Personal injuries cause harm to hundreds of people every day. Dog bites fall into a special category as they result in unique injuries and require a tailored response.
They also raise the question of liability issues in many circumstances.
Best medical practices for dealing with a dog bite
The Cleveland Clinic stresses that the risk of infection remains high after a dog bites a person. In many cases, the victim will need medical attention within eight hours of the bite. A dog bite often produces a jagged wound which can result in a severe infection. The victim can help the situation by taking these actions:
- Wash the wound
- Stop the bleeding
- Apply OTC antibiotic cream
- Put on a sterile dressing
- See a medical professional
The doctor could recommend a tetanus shot, particularly if the wound appears dirty or comes from a wild dog. For those with diabetes or other conditions, the risk of infection becomes greater.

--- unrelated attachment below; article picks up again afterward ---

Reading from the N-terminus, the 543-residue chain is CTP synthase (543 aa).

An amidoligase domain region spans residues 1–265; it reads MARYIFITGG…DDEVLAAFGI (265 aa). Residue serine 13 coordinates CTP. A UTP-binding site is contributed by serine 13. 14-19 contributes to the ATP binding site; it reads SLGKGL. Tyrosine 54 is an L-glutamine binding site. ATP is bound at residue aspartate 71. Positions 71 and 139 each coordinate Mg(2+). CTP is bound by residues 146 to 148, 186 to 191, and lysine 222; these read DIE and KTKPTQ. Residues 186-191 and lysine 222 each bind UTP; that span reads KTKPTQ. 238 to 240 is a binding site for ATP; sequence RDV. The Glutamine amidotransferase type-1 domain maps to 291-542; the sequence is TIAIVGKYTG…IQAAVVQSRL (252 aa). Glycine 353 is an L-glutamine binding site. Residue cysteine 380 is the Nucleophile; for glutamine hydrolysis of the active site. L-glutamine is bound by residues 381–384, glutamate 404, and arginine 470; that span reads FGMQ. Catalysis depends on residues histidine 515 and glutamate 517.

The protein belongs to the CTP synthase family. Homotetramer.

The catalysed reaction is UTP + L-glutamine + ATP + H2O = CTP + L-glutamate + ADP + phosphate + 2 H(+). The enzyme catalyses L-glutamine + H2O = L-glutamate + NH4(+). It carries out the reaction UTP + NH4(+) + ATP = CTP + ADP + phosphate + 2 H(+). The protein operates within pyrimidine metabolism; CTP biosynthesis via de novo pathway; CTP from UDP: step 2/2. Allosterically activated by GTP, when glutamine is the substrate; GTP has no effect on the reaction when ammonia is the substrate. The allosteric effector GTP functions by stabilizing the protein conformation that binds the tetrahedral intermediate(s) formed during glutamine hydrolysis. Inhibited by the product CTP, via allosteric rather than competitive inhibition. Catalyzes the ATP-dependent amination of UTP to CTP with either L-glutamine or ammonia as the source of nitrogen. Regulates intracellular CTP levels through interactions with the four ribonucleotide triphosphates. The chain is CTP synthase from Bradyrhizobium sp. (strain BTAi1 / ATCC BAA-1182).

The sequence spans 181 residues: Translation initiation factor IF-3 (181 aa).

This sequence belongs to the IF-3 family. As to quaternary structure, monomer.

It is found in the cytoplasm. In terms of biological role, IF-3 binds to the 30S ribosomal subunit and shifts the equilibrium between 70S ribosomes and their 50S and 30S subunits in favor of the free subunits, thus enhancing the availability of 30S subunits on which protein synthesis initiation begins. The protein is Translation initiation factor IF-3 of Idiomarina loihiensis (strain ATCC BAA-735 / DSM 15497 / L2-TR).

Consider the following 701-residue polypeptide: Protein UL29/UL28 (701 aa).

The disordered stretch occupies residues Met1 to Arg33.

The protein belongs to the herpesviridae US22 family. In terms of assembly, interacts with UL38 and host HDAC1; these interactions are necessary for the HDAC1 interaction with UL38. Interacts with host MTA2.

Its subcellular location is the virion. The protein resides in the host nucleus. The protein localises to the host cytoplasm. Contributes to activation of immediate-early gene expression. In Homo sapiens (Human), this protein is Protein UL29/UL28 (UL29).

Additional measures for handling dog bites
After medical attention, the victim of a dog bite can take other appropriate actions. One valuable step is to obtain the dog’s vaccination history, if possible, to determine the date of a rabies vaccination. If the dog could carry rabies, the victim might need to receive a rabies vaccine.
Finally, victims of dog bites should report the incident to the authorities. This can alert animal control officials to the presence of a dangerous animal. A report on file could also support a personal injury case. In New Jersey, the dog’s owner bears responsibility for the animal’s actions. This is true in most cases, though some exceptions exist.